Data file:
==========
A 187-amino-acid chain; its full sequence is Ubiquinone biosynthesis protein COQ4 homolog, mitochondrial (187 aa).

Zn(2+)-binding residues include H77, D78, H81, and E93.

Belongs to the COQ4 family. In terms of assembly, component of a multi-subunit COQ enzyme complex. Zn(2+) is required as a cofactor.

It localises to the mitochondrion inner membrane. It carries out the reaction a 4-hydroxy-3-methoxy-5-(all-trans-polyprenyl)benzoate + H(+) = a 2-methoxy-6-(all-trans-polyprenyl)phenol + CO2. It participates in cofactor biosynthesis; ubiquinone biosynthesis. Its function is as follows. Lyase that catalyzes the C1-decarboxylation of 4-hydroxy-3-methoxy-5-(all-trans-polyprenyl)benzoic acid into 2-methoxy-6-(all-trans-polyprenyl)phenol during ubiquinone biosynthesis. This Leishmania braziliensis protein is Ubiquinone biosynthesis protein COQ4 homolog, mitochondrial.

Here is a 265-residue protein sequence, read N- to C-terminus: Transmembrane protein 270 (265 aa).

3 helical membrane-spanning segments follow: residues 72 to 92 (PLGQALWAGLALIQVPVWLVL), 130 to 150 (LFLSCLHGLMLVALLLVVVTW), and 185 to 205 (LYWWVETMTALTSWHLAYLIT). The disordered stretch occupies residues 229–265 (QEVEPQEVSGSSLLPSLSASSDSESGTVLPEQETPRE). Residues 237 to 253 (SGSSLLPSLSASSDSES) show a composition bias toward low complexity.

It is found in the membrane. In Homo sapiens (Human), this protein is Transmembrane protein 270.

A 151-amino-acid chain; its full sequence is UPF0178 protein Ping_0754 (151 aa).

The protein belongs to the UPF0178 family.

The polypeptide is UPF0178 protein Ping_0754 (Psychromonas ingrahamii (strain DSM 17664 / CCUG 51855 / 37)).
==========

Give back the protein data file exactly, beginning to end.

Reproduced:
A 187-amino-acid chain; its full sequence is Ubiquinone biosynthesis protein COQ4 homolog, mitochondrial (187 aa).

Zn(2+)-binding residues include H77, D78, H81, and E93.

Belongs to the COQ4 family. In terms of assembly, component of a multi-subunit COQ enzyme complex. Zn(2+) is required as a cofactor.

It localises to the mitochondrion inner membrane. It carries out the reaction a 4-hydroxy-3-methoxy-5-(all-trans-polyprenyl)benzoate + H(+) = a 2-methoxy-6-(all-trans-polyprenyl)phenol + CO2. It participates in cofactor biosynthesis; ubiquinone biosynthesis. Its function is as follows. Lyase that catalyzes the C1-decarboxylation of 4-hydroxy-3-methoxy-5-(all-trans-polyprenyl)benzoic acid into 2-methoxy-6-(all-trans-polyprenyl)phenol during ubiquinone biosynthesis. This Leishmania braziliensis protein is Ubiquinone biosynthesis protein COQ4 homolog, mitochondrial.

Here is a 265-residue protein sequence, read N- to C-terminus: Transmembrane protein 270 (265 aa).

3 helical membrane-spanning segments follow: residues 72 to 92 (PLGQALWAGLALIQVPVWLVL), 130 to 150 (LFLSCLHGLMLVALLLVVVTW), and 185 to 205 (LYWWVETMTALTSWHLAYLIT). The disordered stretch occupies residues 229–265 (QEVEPQEVSGSSLLPSLSASSDSESGTVLPEQETPRE). Residues 237 to 253 (SGSSLLPSLSASSDSES) show a composition bias toward low complexity.

It is found in the membrane. In Homo sapiens (Human), this protein is Transmembrane protein 270.

A 151-amino-acid chain; its full sequence is UPF0178 protein Ping_0754 (151 aa).

The protein belongs to the UPF0178 family.

The polypeptide is UPF0178 protein Ping_0754 (Psychromonas ingrahamii (strain DSM 17664 / CCUG 51855 / 37)).